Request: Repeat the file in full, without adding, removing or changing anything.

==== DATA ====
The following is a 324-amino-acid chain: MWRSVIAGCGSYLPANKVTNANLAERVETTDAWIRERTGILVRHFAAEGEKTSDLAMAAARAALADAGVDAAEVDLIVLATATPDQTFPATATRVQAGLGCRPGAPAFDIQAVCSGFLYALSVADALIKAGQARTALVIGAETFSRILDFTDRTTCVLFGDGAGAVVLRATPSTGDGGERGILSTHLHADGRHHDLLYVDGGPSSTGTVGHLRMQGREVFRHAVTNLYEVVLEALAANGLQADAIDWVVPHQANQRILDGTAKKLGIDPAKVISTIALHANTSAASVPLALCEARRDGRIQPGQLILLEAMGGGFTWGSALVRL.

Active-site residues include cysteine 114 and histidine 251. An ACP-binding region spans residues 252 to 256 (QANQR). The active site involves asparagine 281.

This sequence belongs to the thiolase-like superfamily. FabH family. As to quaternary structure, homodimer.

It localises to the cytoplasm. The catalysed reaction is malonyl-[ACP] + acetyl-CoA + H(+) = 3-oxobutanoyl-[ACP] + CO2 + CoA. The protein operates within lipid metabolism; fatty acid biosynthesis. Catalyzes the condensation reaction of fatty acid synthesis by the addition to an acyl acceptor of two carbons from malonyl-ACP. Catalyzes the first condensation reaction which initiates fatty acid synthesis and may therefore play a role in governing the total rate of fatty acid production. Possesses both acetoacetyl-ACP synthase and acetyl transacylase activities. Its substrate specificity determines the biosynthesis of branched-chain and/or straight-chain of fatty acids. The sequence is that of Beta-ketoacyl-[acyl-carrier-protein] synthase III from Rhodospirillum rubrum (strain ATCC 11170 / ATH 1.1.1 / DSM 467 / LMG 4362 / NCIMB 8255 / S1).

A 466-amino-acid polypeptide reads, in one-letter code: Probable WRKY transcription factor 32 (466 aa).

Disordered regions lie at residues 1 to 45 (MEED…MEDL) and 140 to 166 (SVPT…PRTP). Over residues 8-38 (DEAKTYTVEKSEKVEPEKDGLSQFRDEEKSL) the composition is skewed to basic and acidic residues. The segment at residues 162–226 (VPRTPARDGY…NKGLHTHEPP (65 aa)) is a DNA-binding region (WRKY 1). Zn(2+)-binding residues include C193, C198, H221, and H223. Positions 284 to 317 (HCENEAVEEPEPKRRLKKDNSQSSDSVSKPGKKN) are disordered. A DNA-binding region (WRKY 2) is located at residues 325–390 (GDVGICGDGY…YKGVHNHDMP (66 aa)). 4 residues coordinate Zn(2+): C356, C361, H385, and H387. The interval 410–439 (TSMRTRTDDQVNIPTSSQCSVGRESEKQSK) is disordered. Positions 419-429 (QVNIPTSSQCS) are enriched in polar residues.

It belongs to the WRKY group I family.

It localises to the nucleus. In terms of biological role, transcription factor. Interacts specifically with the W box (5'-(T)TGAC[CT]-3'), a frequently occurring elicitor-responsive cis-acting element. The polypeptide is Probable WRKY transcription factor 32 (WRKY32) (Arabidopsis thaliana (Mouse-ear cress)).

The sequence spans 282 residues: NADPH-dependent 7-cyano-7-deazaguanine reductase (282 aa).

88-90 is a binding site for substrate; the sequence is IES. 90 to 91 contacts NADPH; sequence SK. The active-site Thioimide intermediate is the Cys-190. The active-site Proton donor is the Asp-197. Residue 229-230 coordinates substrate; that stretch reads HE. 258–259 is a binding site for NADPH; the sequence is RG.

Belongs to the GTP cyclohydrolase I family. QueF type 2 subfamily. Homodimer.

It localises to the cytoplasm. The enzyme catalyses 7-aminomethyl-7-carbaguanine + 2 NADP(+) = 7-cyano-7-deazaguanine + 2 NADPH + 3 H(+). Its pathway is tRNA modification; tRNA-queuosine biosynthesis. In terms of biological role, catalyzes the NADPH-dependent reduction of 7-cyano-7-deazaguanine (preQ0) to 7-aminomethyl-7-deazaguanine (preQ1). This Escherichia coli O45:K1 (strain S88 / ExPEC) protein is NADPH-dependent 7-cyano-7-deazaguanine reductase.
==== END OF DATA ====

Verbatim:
The following is a 324-amino-acid chain: MWRSVIAGCGSYLPANKVTNANLAERVETTDAWIRERTGILVRHFAAEGEKTSDLAMAAARAALADAGVDAAEVDLIVLATATPDQTFPATATRVQAGLGCRPGAPAFDIQAVCSGFLYALSVADALIKAGQARTALVIGAETFSRILDFTDRTTCVLFGDGAGAVVLRATPSTGDGGERGILSTHLHADGRHHDLLYVDGGPSSTGTVGHLRMQGREVFRHAVTNLYEVVLEALAANGLQADAIDWVVPHQANQRILDGTAKKLGIDPAKVISTIALHANTSAASVPLALCEARRDGRIQPGQLILLEAMGGGFTWGSALVRL.

Active-site residues include cysteine 114 and histidine 251. An ACP-binding region spans residues 252 to 256 (QANQR). The active site involves asparagine 281.

This sequence belongs to the thiolase-like superfamily. FabH family. As to quaternary structure, homodimer.

It localises to the cytoplasm. The catalysed reaction is malonyl-[ACP] + acetyl-CoA + H(+) = 3-oxobutanoyl-[ACP] + CO2 + CoA. The protein operates within lipid metabolism; fatty acid biosynthesis. Catalyzes the condensation reaction of fatty acid synthesis by the addition to an acyl acceptor of two carbons from malonyl-ACP. Catalyzes the first condensation reaction which initiates fatty acid synthesis and may therefore play a role in governing the total rate of fatty acid production. Possesses both acetoacetyl-ACP synthase and acetyl transacylase activities. Its substrate specificity determines the biosynthesis of branched-chain and/or straight-chain of fatty acids. The sequence is that of Beta-ketoacyl-[acyl-carrier-protein] synthase III from Rhodospirillum rubrum (strain ATCC 11170 / ATH 1.1.1 / DSM 467 / LMG 4362 / NCIMB 8255 / S1).

A 466-amino-acid polypeptide reads, in one-letter code: Probable WRKY transcription factor 32 (466 aa).

Disordered regions lie at residues 1 to 45 (MEED…MEDL) and 140 to 166 (SVPT…PRTP). Over residues 8-38 (DEAKTYTVEKSEKVEPEKDGLSQFRDEEKSL) the composition is skewed to basic and acidic residues. The segment at residues 162–226 (VPRTPARDGY…NKGLHTHEPP (65 aa)) is a DNA-binding region (WRKY 1). Zn(2+)-binding residues include C193, C198, H221, and H223. Positions 284 to 317 (HCENEAVEEPEPKRRLKKDNSQSSDSVSKPGKKN) are disordered. A DNA-binding region (WRKY 2) is located at residues 325–390 (GDVGICGDGY…YKGVHNHDMP (66 aa)). 4 residues coordinate Zn(2+): C356, C361, H385, and H387. The interval 410–439 (TSMRTRTDDQVNIPTSSQCSVGRESEKQSK) is disordered. Positions 419-429 (QVNIPTSSQCS) are enriched in polar residues.

It belongs to the WRKY group I family.

It localises to the nucleus. In terms of biological role, transcription factor. Interacts specifically with the W box (5'-(T)TGAC[CT]-3'), a frequently occurring elicitor-responsive cis-acting element. The polypeptide is Probable WRKY transcription factor 32 (WRKY32) (Arabidopsis thaliana (Mouse-ear cress)).

The sequence spans 282 residues: NADPH-dependent 7-cyano-7-deazaguanine reductase (282 aa).

88-90 is a binding site for substrate; the sequence is IES. 90 to 91 contacts NADPH; sequence SK. The active-site Thioimide intermediate is the Cys-190. The active-site Proton donor is the Asp-197. Residue 229-230 coordinates substrate; that stretch reads HE. 258–259 is a binding site for NADPH; the sequence is RG.

Belongs to the GTP cyclohydrolase I family. QueF type 2 subfamily. Homodimer.

It localises to the cytoplasm. The enzyme catalyses 7-aminomethyl-7-carbaguanine + 2 NADP(+) = 7-cyano-7-deazaguanine + 2 NADPH + 3 H(+). Its pathway is tRNA modification; tRNA-queuosine biosynthesis. In terms of biological role, catalyzes the NADPH-dependent reduction of 7-cyano-7-deazaguanine (preQ0) to 7-aminomethyl-7-deazaguanine (preQ1). This Escherichia coli O45:K1 (strain S88 / ExPEC) protein is NADPH-dependent 7-cyano-7-deazaguanine reductase.